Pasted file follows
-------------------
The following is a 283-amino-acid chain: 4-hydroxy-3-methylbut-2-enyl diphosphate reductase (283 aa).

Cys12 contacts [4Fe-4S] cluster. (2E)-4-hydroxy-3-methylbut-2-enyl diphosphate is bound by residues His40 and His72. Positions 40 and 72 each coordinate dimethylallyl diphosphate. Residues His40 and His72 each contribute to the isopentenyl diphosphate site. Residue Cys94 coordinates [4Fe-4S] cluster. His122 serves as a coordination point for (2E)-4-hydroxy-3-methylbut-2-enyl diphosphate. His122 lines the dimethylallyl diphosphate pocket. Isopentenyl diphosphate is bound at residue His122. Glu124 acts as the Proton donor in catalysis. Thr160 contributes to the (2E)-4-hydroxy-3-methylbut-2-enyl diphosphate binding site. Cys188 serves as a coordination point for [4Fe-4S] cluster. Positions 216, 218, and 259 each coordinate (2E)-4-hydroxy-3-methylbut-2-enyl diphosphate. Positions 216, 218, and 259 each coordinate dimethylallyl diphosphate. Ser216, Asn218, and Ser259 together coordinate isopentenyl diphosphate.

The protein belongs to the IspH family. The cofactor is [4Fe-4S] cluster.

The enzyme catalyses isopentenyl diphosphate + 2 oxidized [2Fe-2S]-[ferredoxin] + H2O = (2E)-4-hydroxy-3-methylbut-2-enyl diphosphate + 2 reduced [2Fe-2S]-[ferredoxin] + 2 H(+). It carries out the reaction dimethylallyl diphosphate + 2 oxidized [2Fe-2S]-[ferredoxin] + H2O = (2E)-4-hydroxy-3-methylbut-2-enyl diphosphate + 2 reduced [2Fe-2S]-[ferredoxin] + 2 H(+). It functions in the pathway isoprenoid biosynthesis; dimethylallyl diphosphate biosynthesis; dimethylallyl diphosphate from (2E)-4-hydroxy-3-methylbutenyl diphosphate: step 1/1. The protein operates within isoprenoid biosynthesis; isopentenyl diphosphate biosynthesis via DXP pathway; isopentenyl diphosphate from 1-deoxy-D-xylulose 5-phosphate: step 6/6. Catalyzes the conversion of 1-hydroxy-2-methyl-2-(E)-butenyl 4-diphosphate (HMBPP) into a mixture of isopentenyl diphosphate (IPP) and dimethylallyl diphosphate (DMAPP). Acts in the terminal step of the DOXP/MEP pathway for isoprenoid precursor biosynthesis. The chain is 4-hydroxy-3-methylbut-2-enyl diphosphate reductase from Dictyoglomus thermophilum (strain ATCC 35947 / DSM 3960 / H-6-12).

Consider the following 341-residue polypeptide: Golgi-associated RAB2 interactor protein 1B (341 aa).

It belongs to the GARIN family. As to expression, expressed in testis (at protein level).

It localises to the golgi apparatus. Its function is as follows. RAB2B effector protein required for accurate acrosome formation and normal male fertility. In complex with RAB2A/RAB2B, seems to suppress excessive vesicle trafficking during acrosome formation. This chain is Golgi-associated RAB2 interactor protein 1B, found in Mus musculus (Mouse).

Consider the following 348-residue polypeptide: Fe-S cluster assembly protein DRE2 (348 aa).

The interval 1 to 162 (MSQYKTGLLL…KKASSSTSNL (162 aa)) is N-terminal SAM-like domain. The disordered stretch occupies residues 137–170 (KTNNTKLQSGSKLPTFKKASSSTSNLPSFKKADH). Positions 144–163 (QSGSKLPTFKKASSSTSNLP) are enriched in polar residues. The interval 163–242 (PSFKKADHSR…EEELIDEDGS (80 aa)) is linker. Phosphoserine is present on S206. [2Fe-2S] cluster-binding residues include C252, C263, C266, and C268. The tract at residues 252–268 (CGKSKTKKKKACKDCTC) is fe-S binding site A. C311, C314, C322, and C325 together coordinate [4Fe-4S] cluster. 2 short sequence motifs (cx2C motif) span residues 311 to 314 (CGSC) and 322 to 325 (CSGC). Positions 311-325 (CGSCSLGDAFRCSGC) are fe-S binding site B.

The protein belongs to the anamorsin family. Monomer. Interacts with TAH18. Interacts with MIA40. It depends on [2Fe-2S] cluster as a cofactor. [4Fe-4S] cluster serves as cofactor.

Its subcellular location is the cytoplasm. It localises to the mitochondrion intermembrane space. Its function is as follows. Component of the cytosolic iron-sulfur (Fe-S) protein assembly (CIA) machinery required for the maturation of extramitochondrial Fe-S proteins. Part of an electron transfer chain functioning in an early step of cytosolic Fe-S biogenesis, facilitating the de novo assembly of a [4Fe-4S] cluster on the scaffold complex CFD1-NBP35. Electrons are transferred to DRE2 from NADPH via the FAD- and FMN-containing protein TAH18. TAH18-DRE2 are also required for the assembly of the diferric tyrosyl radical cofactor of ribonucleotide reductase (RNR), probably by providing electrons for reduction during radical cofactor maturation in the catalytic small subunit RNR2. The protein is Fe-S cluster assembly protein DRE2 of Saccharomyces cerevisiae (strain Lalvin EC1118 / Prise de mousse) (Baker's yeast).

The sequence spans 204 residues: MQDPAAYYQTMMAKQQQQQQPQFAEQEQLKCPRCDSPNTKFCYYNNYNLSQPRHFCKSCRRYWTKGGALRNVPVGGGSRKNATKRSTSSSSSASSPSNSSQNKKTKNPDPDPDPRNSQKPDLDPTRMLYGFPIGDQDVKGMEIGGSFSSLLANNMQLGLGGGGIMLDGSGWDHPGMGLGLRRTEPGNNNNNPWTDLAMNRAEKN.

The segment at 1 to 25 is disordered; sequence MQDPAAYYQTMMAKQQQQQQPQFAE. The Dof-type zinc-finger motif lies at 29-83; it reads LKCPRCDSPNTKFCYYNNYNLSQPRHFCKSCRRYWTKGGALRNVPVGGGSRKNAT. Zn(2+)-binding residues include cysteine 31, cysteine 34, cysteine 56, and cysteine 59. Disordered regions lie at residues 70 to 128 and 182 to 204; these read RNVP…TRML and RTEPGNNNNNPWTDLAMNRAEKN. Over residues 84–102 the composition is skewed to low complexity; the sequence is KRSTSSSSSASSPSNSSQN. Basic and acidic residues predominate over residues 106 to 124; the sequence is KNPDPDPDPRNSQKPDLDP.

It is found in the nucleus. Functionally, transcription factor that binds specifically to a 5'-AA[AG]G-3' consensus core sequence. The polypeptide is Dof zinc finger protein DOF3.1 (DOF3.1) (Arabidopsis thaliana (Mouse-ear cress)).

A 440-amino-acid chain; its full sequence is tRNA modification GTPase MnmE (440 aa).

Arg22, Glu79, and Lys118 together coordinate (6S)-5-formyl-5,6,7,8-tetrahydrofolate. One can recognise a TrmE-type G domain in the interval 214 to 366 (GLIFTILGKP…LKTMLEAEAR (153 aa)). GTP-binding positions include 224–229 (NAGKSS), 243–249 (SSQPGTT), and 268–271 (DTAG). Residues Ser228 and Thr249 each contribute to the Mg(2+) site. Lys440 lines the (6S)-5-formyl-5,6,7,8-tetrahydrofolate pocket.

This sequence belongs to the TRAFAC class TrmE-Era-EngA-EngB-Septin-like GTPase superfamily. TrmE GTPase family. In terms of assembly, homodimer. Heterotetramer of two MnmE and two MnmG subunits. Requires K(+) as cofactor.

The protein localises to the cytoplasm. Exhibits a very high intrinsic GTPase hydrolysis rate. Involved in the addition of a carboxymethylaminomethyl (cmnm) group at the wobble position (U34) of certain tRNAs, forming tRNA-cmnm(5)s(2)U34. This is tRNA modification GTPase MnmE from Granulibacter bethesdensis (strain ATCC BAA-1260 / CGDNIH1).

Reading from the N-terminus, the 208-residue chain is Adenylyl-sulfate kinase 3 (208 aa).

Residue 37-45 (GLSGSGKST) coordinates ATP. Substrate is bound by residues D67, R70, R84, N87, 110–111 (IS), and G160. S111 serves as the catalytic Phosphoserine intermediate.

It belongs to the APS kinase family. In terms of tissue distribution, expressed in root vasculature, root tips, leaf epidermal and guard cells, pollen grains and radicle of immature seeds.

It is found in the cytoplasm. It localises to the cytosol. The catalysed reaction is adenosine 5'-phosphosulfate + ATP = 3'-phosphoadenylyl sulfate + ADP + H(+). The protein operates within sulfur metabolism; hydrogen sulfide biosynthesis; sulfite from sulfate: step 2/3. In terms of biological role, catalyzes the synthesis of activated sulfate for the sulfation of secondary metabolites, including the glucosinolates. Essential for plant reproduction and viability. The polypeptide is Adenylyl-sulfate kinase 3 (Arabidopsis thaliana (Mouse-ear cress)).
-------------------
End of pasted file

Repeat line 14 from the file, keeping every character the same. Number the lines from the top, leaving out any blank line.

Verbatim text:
It is found in the nucleus. Functionally, transcription factor that binds specifically to a 5'-AA[AG]G-3' consensus core sequence. The polypeptide is Dof zinc finger protein DOF3.1 (DOF3.1) (Arabidopsis thaliana (Mouse-ear cress)).